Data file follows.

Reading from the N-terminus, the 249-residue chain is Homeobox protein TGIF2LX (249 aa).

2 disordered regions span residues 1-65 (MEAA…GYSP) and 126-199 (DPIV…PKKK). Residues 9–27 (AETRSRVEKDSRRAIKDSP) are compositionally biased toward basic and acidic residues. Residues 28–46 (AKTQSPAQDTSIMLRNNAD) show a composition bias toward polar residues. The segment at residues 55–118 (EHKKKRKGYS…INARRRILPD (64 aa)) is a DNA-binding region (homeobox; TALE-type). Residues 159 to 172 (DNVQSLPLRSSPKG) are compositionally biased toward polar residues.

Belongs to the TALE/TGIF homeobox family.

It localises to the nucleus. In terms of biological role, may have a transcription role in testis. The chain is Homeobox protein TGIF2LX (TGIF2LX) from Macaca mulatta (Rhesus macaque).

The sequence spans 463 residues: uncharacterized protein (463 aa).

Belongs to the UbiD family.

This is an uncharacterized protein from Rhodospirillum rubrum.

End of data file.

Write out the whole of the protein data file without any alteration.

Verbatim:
Reading from the N-terminus, the 249-residue chain is Homeobox protein TGIF2LX (249 aa).

2 disordered regions span residues 1-65 (MEAA…GYSP) and 126-199 (DPIV…PKKK). Residues 9–27 (AETRSRVEKDSRRAIKDSP) are compositionally biased toward basic and acidic residues. Residues 28–46 (AKTQSPAQDTSIMLRNNAD) show a composition bias toward polar residues. The segment at residues 55–118 (EHKKKRKGYS…INARRRILPD (64 aa)) is a DNA-binding region (homeobox; TALE-type). Residues 159 to 172 (DNVQSLPLRSSPKG) are compositionally biased toward polar residues.

Belongs to the TALE/TGIF homeobox family.

It localises to the nucleus. In terms of biological role, may have a transcription role in testis. The chain is Homeobox protein TGIF2LX (TGIF2LX) from Macaca mulatta (Rhesus macaque).

The sequence spans 463 residues: uncharacterized protein (463 aa).

Belongs to the UbiD family.

This is an uncharacterized protein from Rhodospirillum rubrum.